Released in 1964, Harlow: An Intimate Biography, co-written by Irving Shulman and Jean Harlow’s one-time agent Arthur Landau, hit the best seller lists and became one of the hottest books of the year. Critically panned and the subject of several lawsuits—including one from Jean Harlow’s own elderly father—was a decidedly salacious, heavily fictionalized account of Harlow’s life, designed to sell as many books as possible, with little regard for the truth. Shulman and Landau’s book became the basis for Harlow, released by Paramount in June of 1965, but in reality, bares almost no resemblance to the actress’s real life
Directed by Gordon Douglas, Carroll Baker has a strong physical resemblance to MGM’s blonde bombshell of the 1930’s. Unfortunately, the biopic misrepresents even the most basic biographical facts about Harlow. The film opens roughly a year after Harlow had become a working actress, skipping over her first marriage and portraying her as a virgin. Mama Jean (Angela Lansbury) and Jean’s stepfather Marino Bello (Raf Vallone) are portrayed as lazy dreamers living off Jean Harlow’s small paychecks. In truth, Jean’s mother helped her daughter in any way she could at that stage in her career.
Hell’s Angels, The Public Enemy and Red Dust are three of the most pivotal films in Jean’s career, yet the movie never mentions them. Instead, we get is a non-specific rags-to-riches tale. Jean’s biggest booster is, not surprisingly, her loyal agent Arthur Landau (Red Buttons) who works only in her best interests. When playboy producer Richard Manley (Leslie Nielsen) expects Jean to have sex with him in exchange for a contract, she runs out on him. Eventually, Harlow signs with “Majestic” Studioes (standing in for MGM) and Mogul Everett Redman (Martin Balsam) standing in for Louis B. Mayer. The only other major figure in Harlow’s life using his real name is producer Paul Bern (Peter Lawford). Clearly a lot of people in Hollywood or their estates wanted little to do with this film. Anyway, Jean is eager to become ‘a woman’ She wants to marry and chooses Bern over good looking actor Jack Harrison (Mike Connors), only to discover on her wedding night that Bern is impotent. When Bern commits suicide, jean is portrayed as drinking excessively and sleeping around.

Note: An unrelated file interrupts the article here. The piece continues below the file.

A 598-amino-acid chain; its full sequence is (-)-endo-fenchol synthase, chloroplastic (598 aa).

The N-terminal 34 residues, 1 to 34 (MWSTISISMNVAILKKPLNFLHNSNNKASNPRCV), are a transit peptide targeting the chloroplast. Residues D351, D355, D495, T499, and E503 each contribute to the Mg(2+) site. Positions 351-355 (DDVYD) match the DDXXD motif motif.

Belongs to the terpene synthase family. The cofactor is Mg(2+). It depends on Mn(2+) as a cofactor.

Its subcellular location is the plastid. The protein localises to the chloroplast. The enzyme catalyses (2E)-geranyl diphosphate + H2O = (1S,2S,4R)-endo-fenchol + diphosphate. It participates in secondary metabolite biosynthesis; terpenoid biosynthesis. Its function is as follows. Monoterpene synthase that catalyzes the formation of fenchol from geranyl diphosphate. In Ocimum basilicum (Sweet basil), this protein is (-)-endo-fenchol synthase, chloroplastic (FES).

In truth, Harlow was never known as a promiscuous woman and was actually engaged to the actor William Powell when she died tragically at the age of 26. In one dreadful scene, a drunken Harlow is shown trying to seduce her stepfather! When you look at Harlow in full, it’s nearly impossible to decipher where the falsehoods end and the truth begins. Therefore, it’s probably best to treat Harlow as a fictional film.
It’s a shame that Hollywood chose to make such a fictional, trashy film about Jean Harlow’s life, because the real thing could have been truly interesting. As it is, Harlow is little more than cinematic fluff, best left to fans of Carroll Baker, not those wanting to learn about the legendary Jean Harlow.
Harlow is presented on Blu-ray in the 2.35:1 aspect ratio. Olive Films 1080p transfer is one of their best yet. The image looks clean, boasts nicely saturated colors and virtually no fading. Detail is quite good in close-up and mid-range shots.
Harlow features a lossless DTS-HD Master Audio Mono track which handles this dialogue driven film very well. Neil Hefti’s score sounds great and fidelity is excellent, though the track doesn’t offer much in terms of dynamic range.
No subtitles are available.
No special features are included.